I recognized him by his voice, too. I was actually watching an old episode of Friends the other day and picked him out in a guest spot by his voice. Since I saw him first in Veronica Mars, though, he'll always be Hank Landry to me.

I quite liked this episode, and I'm disappointed to hear that the next ep is another one of the bottom ones after such a star one. I, too, appreciated how they handled Claire dealing with her dad's wandering ways. Maybe she's not so bad after all.

TimmyD said...

He'll always be Professor Lasky from Saved By The Bell: The College Years to me.

Unknown said...

I liked this one a lot, it's right up there with "Heart of the Matter" for me. Hilarious to watch Trevor get beat up and abused as "Sancho," love Patrick Fabian (yeah, you always recognize him by the voice!), crazy + crazy worked really well.

I especially had to like the hopeful ending between Don/Robert and Mona/Dulcinea/Mary Jo. It was satisfying.

Anonymous said...

Wow, you should just write a book. Hot dam, alot of writing just for a blog. Like we all gonna spend this much time reading a blog.

Mapeel said...

Only the faithful understand . . .

I thought this episode was going to leave me with a stronger feeling for whether Trevor is supernatural or not, but it didn't really. DQ showed the serious side of a serious delusion, but we don't know any more details about Trevor's true nature one way or another.

Anonymous said...

I think this episode, more than most, skews in favor of the interpretation of Trevor as delusional.

Check out the look on Trevor's face when "Don Quixote" says he needs to find his true love. That's not the "ka-ching, gotcha" look that you'd expect from someone in his supposed position, not the look that you see on that Mormon girl's face in that commercial in the restaurant. It's a look of compulsion, a look of someone who's just had someone tug on his choke chain.

Also note Trevor's reaction to Claire's efforts to cure Don Quixote's delusion. He is quite convinced that delusion isn't so bad, that it's a good way to deal with a horrible reality. It reminded me of a girl I knew in high school: when we studied suicide as a mental illness and she argued quite forcefully that suicide was a good way to deal with unpleasant situations. Yes, she was suicidal, though fortunately she never succeeded.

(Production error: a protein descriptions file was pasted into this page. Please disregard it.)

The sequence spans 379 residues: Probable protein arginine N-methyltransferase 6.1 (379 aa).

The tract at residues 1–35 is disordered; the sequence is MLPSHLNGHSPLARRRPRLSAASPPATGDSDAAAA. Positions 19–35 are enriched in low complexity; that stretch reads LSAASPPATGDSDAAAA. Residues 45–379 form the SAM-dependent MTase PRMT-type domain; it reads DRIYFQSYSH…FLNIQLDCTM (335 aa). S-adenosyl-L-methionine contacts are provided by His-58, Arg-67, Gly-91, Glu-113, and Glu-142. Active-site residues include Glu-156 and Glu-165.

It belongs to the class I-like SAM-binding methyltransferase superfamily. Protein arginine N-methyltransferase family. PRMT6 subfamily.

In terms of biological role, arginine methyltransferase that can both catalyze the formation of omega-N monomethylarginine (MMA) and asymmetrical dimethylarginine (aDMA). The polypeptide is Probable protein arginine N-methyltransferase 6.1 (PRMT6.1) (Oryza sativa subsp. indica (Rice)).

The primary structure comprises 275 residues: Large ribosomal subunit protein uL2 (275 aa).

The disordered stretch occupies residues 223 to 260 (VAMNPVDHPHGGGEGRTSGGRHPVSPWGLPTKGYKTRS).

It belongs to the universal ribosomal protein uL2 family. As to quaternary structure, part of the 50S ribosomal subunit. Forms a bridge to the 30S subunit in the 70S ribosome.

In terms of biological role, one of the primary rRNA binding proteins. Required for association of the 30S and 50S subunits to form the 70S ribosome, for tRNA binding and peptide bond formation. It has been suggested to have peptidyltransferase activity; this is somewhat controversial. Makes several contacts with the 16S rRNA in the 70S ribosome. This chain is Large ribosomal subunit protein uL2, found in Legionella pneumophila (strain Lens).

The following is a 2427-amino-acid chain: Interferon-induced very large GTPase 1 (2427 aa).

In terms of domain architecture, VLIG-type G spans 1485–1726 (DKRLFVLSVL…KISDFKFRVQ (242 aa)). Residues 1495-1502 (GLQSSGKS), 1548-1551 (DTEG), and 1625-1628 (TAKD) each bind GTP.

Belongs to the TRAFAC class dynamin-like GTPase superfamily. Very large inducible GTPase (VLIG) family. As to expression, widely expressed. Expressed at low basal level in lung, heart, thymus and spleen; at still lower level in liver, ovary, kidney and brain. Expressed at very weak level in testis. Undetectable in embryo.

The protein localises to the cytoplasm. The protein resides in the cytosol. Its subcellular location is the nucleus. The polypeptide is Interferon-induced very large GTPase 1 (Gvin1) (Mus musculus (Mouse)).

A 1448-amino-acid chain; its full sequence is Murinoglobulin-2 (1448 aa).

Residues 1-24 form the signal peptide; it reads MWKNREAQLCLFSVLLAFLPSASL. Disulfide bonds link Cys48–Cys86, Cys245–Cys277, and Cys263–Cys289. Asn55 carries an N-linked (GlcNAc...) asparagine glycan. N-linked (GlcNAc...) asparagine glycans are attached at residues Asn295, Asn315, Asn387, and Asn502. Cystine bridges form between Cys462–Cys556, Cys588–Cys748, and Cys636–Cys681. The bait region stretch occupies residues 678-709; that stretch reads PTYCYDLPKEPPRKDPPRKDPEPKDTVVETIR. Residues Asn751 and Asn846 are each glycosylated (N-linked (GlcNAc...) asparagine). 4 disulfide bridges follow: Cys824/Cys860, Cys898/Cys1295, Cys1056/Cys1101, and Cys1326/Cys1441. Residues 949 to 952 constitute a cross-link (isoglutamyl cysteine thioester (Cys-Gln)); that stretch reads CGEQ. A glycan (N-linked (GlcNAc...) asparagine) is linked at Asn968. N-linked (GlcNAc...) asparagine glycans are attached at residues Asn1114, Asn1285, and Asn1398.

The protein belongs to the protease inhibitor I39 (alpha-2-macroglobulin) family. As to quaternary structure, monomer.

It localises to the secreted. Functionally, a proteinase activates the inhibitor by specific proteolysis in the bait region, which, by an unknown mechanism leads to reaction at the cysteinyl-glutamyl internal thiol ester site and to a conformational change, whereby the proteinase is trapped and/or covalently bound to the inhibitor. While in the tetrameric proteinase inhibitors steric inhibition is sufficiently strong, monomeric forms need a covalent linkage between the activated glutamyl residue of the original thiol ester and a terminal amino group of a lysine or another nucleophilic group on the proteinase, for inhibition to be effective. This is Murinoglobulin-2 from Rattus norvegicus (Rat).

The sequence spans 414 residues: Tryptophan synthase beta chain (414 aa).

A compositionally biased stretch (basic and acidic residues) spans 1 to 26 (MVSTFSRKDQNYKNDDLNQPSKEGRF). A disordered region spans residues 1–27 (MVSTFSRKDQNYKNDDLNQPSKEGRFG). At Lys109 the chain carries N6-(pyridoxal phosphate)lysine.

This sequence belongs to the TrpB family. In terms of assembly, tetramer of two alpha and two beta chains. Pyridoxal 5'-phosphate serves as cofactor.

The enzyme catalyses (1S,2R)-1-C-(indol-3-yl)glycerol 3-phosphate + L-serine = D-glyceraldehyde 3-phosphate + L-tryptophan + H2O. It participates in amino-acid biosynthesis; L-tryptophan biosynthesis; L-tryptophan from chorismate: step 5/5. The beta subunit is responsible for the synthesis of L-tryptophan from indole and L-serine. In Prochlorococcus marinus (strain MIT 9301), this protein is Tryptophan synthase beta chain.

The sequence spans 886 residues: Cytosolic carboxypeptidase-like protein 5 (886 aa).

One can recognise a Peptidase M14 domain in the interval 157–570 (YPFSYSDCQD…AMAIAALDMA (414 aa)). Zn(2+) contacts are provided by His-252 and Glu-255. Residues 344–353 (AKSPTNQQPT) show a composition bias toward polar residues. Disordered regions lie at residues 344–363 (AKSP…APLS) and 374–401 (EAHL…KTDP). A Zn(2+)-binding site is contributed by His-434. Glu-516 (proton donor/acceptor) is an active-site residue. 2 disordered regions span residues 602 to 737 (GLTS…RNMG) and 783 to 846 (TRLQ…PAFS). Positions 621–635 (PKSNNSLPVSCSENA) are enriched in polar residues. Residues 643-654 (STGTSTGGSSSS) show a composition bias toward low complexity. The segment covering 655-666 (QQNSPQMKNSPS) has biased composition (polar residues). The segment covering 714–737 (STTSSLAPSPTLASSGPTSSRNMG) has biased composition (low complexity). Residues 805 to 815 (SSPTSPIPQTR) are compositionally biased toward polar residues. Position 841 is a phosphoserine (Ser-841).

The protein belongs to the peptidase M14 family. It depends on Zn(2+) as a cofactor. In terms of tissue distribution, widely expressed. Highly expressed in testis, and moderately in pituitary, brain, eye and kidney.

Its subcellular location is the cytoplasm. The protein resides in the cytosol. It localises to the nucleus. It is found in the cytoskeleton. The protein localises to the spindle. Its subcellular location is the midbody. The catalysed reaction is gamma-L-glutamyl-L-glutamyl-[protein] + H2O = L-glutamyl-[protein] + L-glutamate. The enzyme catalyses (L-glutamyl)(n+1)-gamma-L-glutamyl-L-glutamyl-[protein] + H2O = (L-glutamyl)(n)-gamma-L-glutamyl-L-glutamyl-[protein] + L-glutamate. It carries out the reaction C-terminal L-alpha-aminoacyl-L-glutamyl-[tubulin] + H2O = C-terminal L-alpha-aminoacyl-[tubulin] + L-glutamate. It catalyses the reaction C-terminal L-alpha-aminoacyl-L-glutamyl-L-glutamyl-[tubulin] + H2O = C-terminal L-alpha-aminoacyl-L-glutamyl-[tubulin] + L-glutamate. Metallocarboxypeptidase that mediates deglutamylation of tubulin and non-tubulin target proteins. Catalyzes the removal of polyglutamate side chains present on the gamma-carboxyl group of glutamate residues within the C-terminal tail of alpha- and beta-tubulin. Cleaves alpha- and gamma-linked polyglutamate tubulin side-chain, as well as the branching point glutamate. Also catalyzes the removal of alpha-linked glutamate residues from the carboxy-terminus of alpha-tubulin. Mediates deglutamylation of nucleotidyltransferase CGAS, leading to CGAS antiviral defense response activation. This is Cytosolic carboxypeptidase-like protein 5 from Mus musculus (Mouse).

I also love the way they play out the plot with the father. When he first tells Claire about the job offer, you can see that he's practically begging her to tell him not to take it, but she's so excited about the possibility of being close to her father that she completely misses what he really wants until the end. FYI: it seemed to me that Claire didn't really get it until she saw the album.

And yes, I'm definitely on board for the TV series where "Cupid" teams up with other delusional people to fight crime. But only if you can find a way to work in Mr. Clef, as sort of an oracular Huggy Bear figure.

LoopyChew said...

Just getting around to watching this show myself (so I'm prepared when the remake comes around), and I have to say that nobody mentioned the scene that killed me the most--the sight gag of Champ in full Shakespearean regalia, as king of the Moors. I could not stop laughing throughout the entire scene, for some reason.

Anonymous said...

I'm coming very late to this, obviously. Now I'm even more disappointed in the remake, and heartbroken this one was cancelled. I wanted to thank you for pointing it out; I'm loving it. It has the feel of Moonlighting (one of the first shows I was ever obsessed with) but better because Moonlighting's plots too often resulted in silly slapstick. In some of the early episodes, Jeremy Piven has lines that could have been spoken by David Addison.

Because of my lateness, I haven't been bothering to comment , but on this one I was surprised at your thinking Patrick Fabian's appearance has changed. I saw him (to remember) first on Veronica Mars and recognized him instantly. I guess it could have been partly his voice (as other commenters have noted, it's memorable), but I thought he looked the same.